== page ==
South Sudan Information Minister Michael Makuei has warned reporters not to broadcast or publish interviews with rebel leaders inside South Sudan, saying it would constitute "subversive activity" and put the journalist on the wrong side of the law.
"When you go and interview a rebel who ran away from here and you come and play that interview on government territory, and you know that man is not friendly -- this is not the meaning of journalism," he told VOA in a telephone interview conducted from Washington.
"You interview him outside and publish it, whatever you do, outside, but when you come and disseminate this poisonous information inside South Sudan, it is an offense," said Makuei, a lawyer by profession.
Asked which section of South Sudan's penal code made interviews with rebels an offense, Makuei said, "It is not my duty to tell which law -- go and look for it."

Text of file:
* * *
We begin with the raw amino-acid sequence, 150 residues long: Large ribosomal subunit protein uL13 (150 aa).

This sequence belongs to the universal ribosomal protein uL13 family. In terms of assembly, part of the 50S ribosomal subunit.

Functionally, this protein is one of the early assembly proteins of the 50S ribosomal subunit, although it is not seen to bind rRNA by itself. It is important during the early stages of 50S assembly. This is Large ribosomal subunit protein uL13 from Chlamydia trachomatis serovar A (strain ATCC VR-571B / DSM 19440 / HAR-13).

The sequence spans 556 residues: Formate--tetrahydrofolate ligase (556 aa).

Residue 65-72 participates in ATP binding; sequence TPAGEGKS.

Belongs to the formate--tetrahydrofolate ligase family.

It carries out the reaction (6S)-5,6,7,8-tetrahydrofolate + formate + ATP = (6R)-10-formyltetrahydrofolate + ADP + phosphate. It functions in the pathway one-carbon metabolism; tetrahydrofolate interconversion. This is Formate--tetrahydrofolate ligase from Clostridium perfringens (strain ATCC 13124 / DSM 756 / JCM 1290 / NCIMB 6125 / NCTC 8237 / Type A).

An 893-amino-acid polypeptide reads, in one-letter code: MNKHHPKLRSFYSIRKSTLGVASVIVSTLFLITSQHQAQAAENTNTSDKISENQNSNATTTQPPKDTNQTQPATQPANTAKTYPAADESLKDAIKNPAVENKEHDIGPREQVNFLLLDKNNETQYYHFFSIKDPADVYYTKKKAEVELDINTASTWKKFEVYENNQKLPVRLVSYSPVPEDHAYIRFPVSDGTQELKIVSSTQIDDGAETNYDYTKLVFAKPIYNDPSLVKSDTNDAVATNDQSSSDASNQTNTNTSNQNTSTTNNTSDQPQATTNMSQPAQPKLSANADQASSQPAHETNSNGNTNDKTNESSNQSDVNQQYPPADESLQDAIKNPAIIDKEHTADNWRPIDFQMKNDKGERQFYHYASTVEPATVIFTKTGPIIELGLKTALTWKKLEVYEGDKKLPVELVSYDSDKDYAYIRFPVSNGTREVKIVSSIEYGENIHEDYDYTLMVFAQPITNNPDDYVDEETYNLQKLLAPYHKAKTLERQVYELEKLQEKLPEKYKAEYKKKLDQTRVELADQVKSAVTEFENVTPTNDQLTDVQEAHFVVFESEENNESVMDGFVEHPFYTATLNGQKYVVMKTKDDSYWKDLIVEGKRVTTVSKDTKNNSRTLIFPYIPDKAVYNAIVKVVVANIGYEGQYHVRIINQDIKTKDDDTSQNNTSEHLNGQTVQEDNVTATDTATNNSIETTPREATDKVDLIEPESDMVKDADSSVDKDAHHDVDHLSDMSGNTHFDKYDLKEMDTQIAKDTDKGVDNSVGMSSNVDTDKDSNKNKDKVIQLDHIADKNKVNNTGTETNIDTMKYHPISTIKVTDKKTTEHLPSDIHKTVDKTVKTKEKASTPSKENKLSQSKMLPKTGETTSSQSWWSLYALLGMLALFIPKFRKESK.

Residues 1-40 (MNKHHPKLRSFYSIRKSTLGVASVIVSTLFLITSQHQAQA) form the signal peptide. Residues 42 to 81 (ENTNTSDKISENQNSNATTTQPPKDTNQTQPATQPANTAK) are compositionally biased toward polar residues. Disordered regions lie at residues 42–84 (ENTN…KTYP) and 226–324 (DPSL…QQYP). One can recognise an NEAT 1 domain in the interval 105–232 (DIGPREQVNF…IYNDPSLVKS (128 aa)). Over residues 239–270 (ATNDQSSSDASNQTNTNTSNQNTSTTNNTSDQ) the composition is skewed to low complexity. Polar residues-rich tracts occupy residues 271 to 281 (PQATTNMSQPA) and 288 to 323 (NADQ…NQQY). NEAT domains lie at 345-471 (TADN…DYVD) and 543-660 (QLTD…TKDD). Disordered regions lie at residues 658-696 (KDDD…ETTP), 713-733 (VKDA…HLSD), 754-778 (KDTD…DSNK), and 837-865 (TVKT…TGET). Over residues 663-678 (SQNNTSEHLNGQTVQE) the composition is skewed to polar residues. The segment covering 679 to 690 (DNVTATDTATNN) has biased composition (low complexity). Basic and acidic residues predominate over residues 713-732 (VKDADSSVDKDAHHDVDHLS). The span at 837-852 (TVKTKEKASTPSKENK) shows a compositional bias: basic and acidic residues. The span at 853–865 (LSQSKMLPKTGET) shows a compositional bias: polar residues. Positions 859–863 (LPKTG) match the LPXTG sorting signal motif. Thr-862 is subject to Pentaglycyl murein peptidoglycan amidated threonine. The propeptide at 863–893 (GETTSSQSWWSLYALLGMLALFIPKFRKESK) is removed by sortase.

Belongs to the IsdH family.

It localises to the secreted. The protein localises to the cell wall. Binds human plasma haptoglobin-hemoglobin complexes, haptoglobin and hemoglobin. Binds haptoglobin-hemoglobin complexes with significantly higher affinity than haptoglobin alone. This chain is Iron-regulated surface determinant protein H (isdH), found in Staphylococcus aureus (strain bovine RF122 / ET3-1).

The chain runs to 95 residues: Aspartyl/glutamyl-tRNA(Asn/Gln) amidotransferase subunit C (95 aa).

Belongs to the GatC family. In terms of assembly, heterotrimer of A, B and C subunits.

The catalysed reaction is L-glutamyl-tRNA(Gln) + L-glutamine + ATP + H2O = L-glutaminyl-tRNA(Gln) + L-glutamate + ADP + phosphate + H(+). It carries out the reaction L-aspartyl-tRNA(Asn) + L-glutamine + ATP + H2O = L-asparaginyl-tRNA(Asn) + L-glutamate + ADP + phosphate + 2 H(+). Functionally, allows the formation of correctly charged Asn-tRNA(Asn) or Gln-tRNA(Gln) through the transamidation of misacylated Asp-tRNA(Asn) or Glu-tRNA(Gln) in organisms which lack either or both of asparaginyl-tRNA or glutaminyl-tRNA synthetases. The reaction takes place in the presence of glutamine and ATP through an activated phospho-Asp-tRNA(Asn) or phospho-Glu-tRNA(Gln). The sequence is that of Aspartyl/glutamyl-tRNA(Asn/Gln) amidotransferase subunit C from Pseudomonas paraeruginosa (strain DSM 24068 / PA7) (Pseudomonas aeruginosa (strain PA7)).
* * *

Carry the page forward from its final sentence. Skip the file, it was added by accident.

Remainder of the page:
If you step on the toes of others, you are in violation of the law. The toes of others here include the state. The state is a person.
A South Sudanese legal expert told VOA that South Sudan's penal code "does not bar journalists from broadcasting interviews with rebels."
"Everyone in South Sudan has the right to attain any interview," said the expert, who asked not to be named for reasons of personal safety.
The expert, who spoke to VOA from an undisclosed country of exile, added that, unless the country's constitution has been amended recently, it also guarantees South Sudanese the "right to communicate freely."
Makuei said the South Sudanese media "is free, according to the law."
"If you step on the toes of others, you are in violation of the law," the minister said.
"The toes of others here include the state. The state is a person," he said.
To listen to the interview with Makuei, click on the link below.